Terry v. Absolute Resolutions VII LLC

Filing 14

OPINION AND ORDER granting 9 Motion to Dismiss for Failure to State a Claim. Plaintiff Terry's 9 complaint is dismissed with prejudice. Signed by Judge Susan Webber Wright on 8/3/2015. (ks)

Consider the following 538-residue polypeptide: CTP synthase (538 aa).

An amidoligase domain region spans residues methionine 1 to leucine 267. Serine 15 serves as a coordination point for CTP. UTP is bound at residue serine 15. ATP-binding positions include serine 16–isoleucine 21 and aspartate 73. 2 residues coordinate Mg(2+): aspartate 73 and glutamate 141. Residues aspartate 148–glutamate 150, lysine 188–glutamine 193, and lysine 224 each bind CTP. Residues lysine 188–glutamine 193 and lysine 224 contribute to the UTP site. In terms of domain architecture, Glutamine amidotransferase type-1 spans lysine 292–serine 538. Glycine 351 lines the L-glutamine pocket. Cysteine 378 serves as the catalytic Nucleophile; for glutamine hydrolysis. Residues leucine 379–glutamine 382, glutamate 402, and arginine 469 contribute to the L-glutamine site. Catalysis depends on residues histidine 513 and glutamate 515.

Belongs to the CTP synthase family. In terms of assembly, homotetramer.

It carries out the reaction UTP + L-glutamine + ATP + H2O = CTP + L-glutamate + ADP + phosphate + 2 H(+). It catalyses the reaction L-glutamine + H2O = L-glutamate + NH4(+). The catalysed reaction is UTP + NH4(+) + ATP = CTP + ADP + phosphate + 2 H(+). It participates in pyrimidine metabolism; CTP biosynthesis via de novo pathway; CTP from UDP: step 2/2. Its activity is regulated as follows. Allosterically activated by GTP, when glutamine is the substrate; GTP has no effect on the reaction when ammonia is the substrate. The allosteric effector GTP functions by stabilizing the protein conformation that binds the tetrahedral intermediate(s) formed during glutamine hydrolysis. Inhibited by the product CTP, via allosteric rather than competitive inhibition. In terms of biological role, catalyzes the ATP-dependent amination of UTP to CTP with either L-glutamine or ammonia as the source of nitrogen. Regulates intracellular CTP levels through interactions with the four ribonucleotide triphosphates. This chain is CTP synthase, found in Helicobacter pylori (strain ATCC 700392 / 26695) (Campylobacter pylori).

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IN THE UNITED STATES DISTRICT COURT EASTERN DISTRICT OF ARKANSAS WESTERN DIVISION LEE T. TERRY, Plaintiff, vs. ABSOLUTE RESOLUTIONS VII, LLC, A California Corporation, Defendant. * * * * * * * * * No. 4:15CV00252 SWW Opinion and Order Pending before the Court is a motion to dismiss plaintiff’s amended complaint for failure to state a claim. Plaintiff responded to the motion and defendant filed a reply to the response. For the reasons stated below, the motion to dismiss is granted. I. Plaintiff Lee T. Terry (“Terry”) had a credit card account with Capital One Bank, N.A. (“Capital One”). Defendant Absolute Resolutions VII, LLC (“Absolute”) purchased the account. On February 18, 2015, Absolute filed a complaint against Terry in Pulaski County, Arkansas, District Court, seeking to collect on a consumer debt that Terry owed to Capital One. Terry asserts that because the complaint filed by Absolute does not include the contract between Capital One and Terry as required by Ark.R.Civ.P. 10(d) and because the affidavit attached to the complaint does not comply with Ark. Code. Ann, § 16-45-104, Absolute is in violation of the Fair Debt Collection Practices Act (“FDCPA”), 15 U.S.C. § 1692 et seq. and the Arkansas Deceptive Trade Practices Act, Ark. Code Ann. § 4-88-101 et seq. II. When ruling on a motion to dismiss for failure to state a claim pursuant to Fed.R.Civ.P. 12(b)(6), a court must accept the facts as alleged in the complaint as true and grant all reasonable inferences in favor of the plaintiff. Stone Motor Co. v. Gen. Motors Corp., 293 F.3d 456, 464 (8th Cir. 2002). The complaint must set forth “enough facts to state a claim to relief that is plausible on its face.” Bell Atl. Corp. v. Twombly, 550 U.S. 544, 570 (2007). The complaint should not be dismissed unless it is clear beyond doubt that the plaintiff can prove no set of facts thereunder which would entitle him or her to relief. Hafley v. Lohman, 90 F.3d 264, 266 (8th Cir. 1996). The Court may grant a motion to dismiss on the basis of a dispositive issue of law. Neitzke v. Williams, 490 U.S. 319, 326 (1989). III. Arkansas Rule of Civil Procedure 10(d) provides: “A copy of any written instrument or document upon which a claim or defense is based shall be attached as an exhibit to the pleading in which such a claim or defense is averred unless good cause is shown for its absence in such pleading.” Absolute did not attach a copy of the credit card agreement between Terry and Capital One, and Terry alleges Absolute’s failure to do so violates the FDCPA prohibitions against making false or misleading representations and using unfair practices. Specifically, Terry claims Absolute violated 15 U.S.C. § 1692e(5) by threatening to take action that cannot legally be taken or that is not intended to be taken; § 1692e(10) by using a false representation or deceptive means to collect a debt; § 1692e(2)(A) by falsely representing the character, amount, or legal status of any debt; and § 1692f(1) by using unfair or unconscionable means to collect an amount outside what was expressly authorized by the agreement. “The purpose of the FDCPA is to ‘eliminate abusive debt collection practices by debt collectors,’ § 1692(a), and debt collectors are liable for failure to comply with ‘any provision’ of 2 the Act. § 1692k(a).” Richmond v. Higgins, 435 F.3d 825, 828 (8th Cir. 2006). The failure to attach the underlying agreement which forms the basis of the debt collection suit does not necessarily give rise to an FDCPA violation. See Deere v. Javitch, Block and Rathbone LLP. 413 F. Supp. 2d 886, 891 (S.D. Ohio 2006); Jackson v. Portfolio Recovery Assocs., LLC, Case No. 3:15CV00075 BSM (July 1, 2015); Born v. Hosto & Buchan, PLLC, 372 S.W.3d 324, 337 (Ark. ) (“It is likewise clear that general violations of the Arkansas Rules of Civil Procedure do not necessarily give rise to a claim under the FDCPA.”) [F]iling a lawsuit supported by the client's affidavit attesting to the existence and amount of a debt, is not a false representation about the character or legal status of a debt, nor is it unfair or unconscionable. A defendant in any lawsuit is entitled to request more information or details about a plaintiff's claim, either through formal pleadings challenging a complaint, or through discovery. [Plaintiff] does not allege that anything in the state court complaint was false, or that the complaint was baseless. [Plaintiff] essentially alleges that more of a paper trail should have been in the lawyers' hands or attached to the complaint. The FDCPA imposes no such obligation. Deere, supra, at 891. The Court finds Terry’s claims based upon Absolute’s failure to attach the underlying agreement in violation of Ark.R.Civ.P. 10(d) should be dismissed. Plaintiff Terry also complains that the affidavit Absolute attached to its complaint failed to comply with Ark. Code Ann. § 16-45-104(b)(7), which requires that an affidavit of an account must state the interest rate and the source of the interest rate. He alleges Absolute’s failure to comply with § 16-45-104 supports a claim for violation of the FDCPA . In response, Absolute argues that because it is not seeking pre-judgment interest in the state court lawsuit, it does not need to provide an interest rate, source of interest rate, or amount of debt attributed to prejudgment interest. In response to Terry’s assertion that Absolute was unable to make truthful, correct, and accurate statements in the affidavit because “the affiant executes affidavits in volume 3 based on extremely limited information obtained from third parties,”1 Absolute argues Terry fails to assert any facts in support of his claim. The Court finds there are no facts to support Terry’s claim that Absolute failed to comply with § 16-45-104. Furthermore, “the violation of a state law does not amount to a FDCPA violation. While § 1692f prohibits ‘unfair or unconscionable means to collect or attempt to collect any debt,’ it is not ‘an enforcement mechanism for other rules of state and federal law.’” Delisi v. Midland Funding, LLC, 2015 WL 4393901 at *5 (E.D.Mo. July 16, 2015)(internal citation omitted). IV. IT IS THEREFORE ORDERED that Absolute’s motion to dismiss [ECF No. 9] is granted.2 Plaintiff Terry’s complaint is dismissed with prejudice. DATED this 3rd day of August, 2015. /s/Susan Webber Wright UNITED STATES DISTRICT JUDGE 1 Pl’s. Br. in Supp. of Resp. to Mot. to Dismiss at 4. 2 Absolute’s motion to dismiss Terry’s original complaint [ECF No. 5] is moot. 4